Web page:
Saturday, December 22, 2007

Dec 24-28 Programs

Dear Friends,

I hope you enjoyed our week of holiday programming as much as we enjoyed producing it. As one faithful listener pointed out, last Friday's program about Primo Levi (Last Christmas of the War) - which left everybody in tears including gentilissimo Ernesto Livorni, my guest who actually slapped himself when he started to cry – was reminiscent of the Thanksgiving Day programs I used to do with Connie Kilmark when we asked listeners to tell us about the best gift they ever gave, or received. Powerful stuff. My favorite kind of radio.

Anyway, because we had such a favorable response to The Christmas Package (Dec. 15), we've decided to repeat it on Christmas Day. We're also repeating our program about the Evolution of Santa Claus (Dec. 18) on Christmas Eve. So here's how the week looks on paper:

Monday: The Evolution of Santa Claus, from his origins in ancient Turkey to Jolly Old St. Nick

Tuesday: The Christmas Package: an unforgettable story told by an Italian Jew who gets a Christmas package from home delivered to him in Auschwitza month before the end of the war.

Wednesday: Back to the Bonobos with the great Swiss biologist Frans De Waal, author of The Inner Ape, who insists we got it all wrong by claiming chimpanzees as our evolutionary ancestors instead of the peace-loving bonobos, the hippies primates who make love instead of war.

Thursday: In 1969, young Kirin Narayan's older brother, Rahoul, announced that he was quitting school and leaving home to seek enlightenment with a guru. Another familiar motif from the sixties, and a link to our evolutionary past, explored with Indian anthropologist, Kirin Narayan, author of the memoir, My Family and Other Saints.

Friday: Just when you're sick of the whole idea of food: delicious and healthful slimming secrets from the author of Japanese Women Don't Get Old or Fat.

Merry Christmas! And to all a Good Night!


Friday, December 21, 2007

Jean in The Big Apple

Friday, December 21, 2007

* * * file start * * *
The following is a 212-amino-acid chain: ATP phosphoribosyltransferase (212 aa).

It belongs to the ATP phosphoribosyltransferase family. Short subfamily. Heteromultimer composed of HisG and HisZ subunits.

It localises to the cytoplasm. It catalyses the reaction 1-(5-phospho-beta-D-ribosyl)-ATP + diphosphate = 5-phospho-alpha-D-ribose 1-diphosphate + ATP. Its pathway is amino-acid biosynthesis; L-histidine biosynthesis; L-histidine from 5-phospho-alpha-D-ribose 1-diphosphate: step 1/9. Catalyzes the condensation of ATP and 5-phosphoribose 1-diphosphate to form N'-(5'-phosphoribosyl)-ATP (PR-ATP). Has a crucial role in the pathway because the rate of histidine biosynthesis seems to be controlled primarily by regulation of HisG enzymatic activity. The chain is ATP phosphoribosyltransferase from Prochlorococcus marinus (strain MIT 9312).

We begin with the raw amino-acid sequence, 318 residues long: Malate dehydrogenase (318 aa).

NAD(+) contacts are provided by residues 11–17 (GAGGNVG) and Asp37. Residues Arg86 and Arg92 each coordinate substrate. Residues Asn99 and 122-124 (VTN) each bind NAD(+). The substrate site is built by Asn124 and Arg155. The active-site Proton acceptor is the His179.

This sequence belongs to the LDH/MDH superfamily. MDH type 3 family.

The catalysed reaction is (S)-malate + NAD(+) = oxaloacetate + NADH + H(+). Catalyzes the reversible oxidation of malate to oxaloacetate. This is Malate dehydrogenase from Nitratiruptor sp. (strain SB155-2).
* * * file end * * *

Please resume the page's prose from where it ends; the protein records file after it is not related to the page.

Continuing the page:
I can't let this year slide away without giving an account of my magical four days in The Big Apple. On Tuesday night, December 11, I gave a reading from my memoir, I Hear Voices, at the Borders bookstore on Park Ave. and 57th Street. For those of you who may not know New York, that's considered a pretty swanky part of town, right next to Bloomingdale's in the heart of the toney upper eastside. It's also a part of the city that holds special resonance for me since my Uncle Dominick's office used to be just off 58th St., and my great-grandfather actually helped build the German section of the city known as Yorktown. What a thrill - to find my book displayed in the window facing 57th St.!

Anyway, in spite of all my apprehensions and actual nightmares that nobody would show up, over 100 people were there! - quadruple the crowd that the store usually draws. Borders had to keep adding more and more chairs and finally put a second sound system in the back of the room so that everybody could hear.

Much like the launch of the book back in October at our own Borders on University Ave. in Madison, I felt once again, looking out at the crowd and recognizing so many people from so many different decades and sectors of my life, that I had died and gone to heaven. Stomping around in my new boots and embroidered black velveteen coat that my husband says makes me look like one of the founding fathers (not exactly the look I was striving for!), I read for over an hour and had to be cut off by the management when the Q@A went on a little too long.